Northampton - report from PR
Without wishing to go into detail, I can absolutely assure you that the message has got across to the people that matter, that being the three, so called, main political parties. I was at the Northamptonshire count myself, and paid a lot of interest to exactly what the main parties were discussing, besides talking to some of them myself. They didn’t know what had hit them, but certainly they knew why it had.
Cambridgeshire - report from VV
Although our UKIP candidate did not specifically mention wind farms in his personal literature the UKIP general info certainly did and he apparently did raise it on the doorstep although I personally didn’t speak to him. I know many people who voted for Simon Bywater the Sawtry and Ellington UKIP candidate Huntingdonshire Cambs because of the windfarm issue including me and probably the majority of our committee. He ousted the Conservative candidate who hadn’t had the courtesy to respond to any letters sent to her over the last 3 years until 3 weeks ago when I received a 2 line email.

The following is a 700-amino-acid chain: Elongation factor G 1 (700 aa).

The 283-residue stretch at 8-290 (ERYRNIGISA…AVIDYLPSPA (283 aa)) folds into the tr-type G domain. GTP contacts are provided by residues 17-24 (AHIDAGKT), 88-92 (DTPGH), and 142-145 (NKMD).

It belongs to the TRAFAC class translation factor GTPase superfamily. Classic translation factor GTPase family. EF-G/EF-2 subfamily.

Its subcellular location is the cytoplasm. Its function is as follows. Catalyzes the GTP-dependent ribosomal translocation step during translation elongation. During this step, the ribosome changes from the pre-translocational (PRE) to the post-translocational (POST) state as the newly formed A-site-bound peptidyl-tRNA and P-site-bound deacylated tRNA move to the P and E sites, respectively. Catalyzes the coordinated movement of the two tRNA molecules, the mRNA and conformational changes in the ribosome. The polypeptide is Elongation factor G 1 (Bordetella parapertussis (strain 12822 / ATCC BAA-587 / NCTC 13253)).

Lincolnshire - report from VS
Both our conservative and independent county council candidates (Hough ward, Lincs) highlighted being anti-wind farm in their flyers. The independent candidate won (overturning previous conservative majority, albeit new conservative candidate because previous one retired).
Hampshire - report from VW
As the final proof that wind farm issues affect votes - a good win for a Conservative Councillor against UKIP - Tom Thacker had been active in campaigning against a wind farm in the constituency and was rewarded with 49% of the votes. The results are here - read the background in the Daily Telegraph.